The Larsen C ice shelf crack that we’ve reported on numerous times in recent months appears to be nearing the point of calving. This will become the second-largest iceberg ever recorded, according to the researchers at Project MIDAS.
What’s happening is that the ice near where the rift began is now moving away from the rest of the ice shelf at a rate of around 33 feet per day, which is apparently unprecedented. There is still a tether of about 8 miles keeping the soon-to-be iceberg from breaking loose, but given how fast the far edge from this tether is now moving away from the ice shelf, this tether likely won’t last too long.
To put that all in plainer language, the future iceberg is now “wiggling like a loose tooth.”
As worded by the Project MIDAS researchers on their site: “In another sign that the iceberg calving is imminent, the soon-to-be-iceberg part of Larsen C ice shelf has tripled in speed to more than 10 meters per day between 24th and 27th June 2017. The iceberg remains attached to the ice shelf, but its outer end is moving at the highest speed ever recorded on this ice shelf.”
Climate Central provides more: “The speed-up is the latest sign that an iceberg is truly on the brink of forming. Project MIDAS researchers have been monitoring the state of the ice shelf since October 2015. During that time, they’ve observed periods of massive growth in the length of the crack across the ice shelf, widening to the point where you could lay the Empire State Building on its side to form a bridge across the chasm. More recently, a new branch sprouted, further warping the ice.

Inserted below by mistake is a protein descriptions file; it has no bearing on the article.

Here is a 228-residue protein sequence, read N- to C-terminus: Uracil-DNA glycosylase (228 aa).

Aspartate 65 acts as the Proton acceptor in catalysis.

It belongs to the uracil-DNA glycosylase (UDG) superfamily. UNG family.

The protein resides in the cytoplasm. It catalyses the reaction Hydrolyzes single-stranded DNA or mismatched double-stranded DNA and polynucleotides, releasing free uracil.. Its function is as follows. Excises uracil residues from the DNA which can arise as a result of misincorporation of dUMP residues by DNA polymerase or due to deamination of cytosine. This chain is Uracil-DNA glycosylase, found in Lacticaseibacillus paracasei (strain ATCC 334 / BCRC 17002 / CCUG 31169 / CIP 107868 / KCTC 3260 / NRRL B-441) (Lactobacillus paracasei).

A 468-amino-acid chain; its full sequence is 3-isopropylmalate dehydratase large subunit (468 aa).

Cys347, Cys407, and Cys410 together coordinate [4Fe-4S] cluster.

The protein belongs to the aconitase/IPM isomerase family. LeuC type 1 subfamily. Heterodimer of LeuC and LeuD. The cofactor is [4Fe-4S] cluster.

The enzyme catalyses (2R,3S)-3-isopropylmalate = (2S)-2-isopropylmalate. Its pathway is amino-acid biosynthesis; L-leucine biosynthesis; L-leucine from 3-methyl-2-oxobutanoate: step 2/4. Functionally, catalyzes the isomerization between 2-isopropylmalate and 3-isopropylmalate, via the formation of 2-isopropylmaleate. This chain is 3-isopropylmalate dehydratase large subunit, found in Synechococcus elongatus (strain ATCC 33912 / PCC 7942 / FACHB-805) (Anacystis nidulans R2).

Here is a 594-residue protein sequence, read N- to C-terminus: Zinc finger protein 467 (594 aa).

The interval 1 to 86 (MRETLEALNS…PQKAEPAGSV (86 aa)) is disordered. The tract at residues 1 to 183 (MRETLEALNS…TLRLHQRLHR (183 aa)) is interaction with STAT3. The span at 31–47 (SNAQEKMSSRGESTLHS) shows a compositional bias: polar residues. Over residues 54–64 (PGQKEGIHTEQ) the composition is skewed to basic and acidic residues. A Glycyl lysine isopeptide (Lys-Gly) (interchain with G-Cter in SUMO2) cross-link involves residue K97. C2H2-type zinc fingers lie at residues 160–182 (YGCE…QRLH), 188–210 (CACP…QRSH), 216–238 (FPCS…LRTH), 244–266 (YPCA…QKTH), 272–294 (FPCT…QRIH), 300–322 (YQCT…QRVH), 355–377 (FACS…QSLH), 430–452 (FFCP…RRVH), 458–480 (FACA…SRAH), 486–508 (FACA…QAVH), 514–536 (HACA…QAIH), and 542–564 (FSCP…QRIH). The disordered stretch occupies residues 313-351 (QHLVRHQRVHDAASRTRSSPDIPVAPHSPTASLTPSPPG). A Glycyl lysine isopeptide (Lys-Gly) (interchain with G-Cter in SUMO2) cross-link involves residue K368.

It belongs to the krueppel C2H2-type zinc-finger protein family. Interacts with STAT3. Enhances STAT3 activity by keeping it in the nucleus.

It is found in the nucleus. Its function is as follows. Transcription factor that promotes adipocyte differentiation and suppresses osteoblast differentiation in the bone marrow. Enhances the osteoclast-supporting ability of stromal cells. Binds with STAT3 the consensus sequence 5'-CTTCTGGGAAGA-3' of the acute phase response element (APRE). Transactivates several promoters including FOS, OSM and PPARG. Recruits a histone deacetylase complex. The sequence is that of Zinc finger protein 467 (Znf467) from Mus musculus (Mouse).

“The latest change brings the break-off date that much closer to happening, though researchers cautioned it could still be weeks before the crack breaks through completely. When it does, though, it will drastically alter one of the largest ice shelves on the Antarctic Peninsula.”
What’s meant by “drastically alter” is that as much as 10% of the Larsen C ice shelf may end up breaking off with the new iceberg — an area around the size of the US state of Delaware — but that’s only the initially result. The event may well destabilize the whole ice shelf and prepare it for collapse — as occurred with the Larsen B ice shelf a while back. For another more common example, think of how an ice cube takes a while to form a hole, but then melts quickly once that hole is formed.
Regardless of the coming iceberg calving, the overall situation in Antarctica has been changing rapidly in recent years. West Antarctica seems to be fast approaching the point at which ice sheet collapse is inevitable — something that will lead to a large rise in sea levels over the coming century or two.
Images via Project MIDAS